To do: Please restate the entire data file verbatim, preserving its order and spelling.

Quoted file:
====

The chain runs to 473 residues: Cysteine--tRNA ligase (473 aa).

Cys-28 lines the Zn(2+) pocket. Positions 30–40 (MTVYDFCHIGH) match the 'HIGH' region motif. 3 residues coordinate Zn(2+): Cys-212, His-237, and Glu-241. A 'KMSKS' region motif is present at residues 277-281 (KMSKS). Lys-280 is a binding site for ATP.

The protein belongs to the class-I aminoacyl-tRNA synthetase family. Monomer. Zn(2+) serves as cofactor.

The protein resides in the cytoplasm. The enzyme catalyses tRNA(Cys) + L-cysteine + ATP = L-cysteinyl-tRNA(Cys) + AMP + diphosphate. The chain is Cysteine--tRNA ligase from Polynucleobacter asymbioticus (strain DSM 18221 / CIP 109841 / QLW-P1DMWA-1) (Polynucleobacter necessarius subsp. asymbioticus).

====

The chain runs to 473 residues: Cysteine--tRNA ligase (473 aa).

Cys-28 lines the Zn(2+) pocket. Positions 30–40 (MTVYDFCHIGH) match the 'HIGH' region motif. 3 residues coordinate Zn(2+): Cys-212, His-237, and Glu-241. A 'KMSKS' region motif is present at residues 277-281 (KMSKS). Lys-280 is a binding site for ATP.

The protein belongs to the class-I aminoacyl-tRNA synthetase family. Monomer. Zn(2+) serves as cofactor.

The protein resides in the cytoplasm. The enzyme catalyses tRNA(Cys) + L-cysteine + ATP = L-cysteinyl-tRNA(Cys) + AMP + diphosphate. The chain is Cysteine--tRNA ligase from Polynucleobacter asymbioticus (strain DSM 18221 / CIP 109841 / QLW-P1DMWA-1) (Polynucleobacter necessarius subsp. asymbioticus).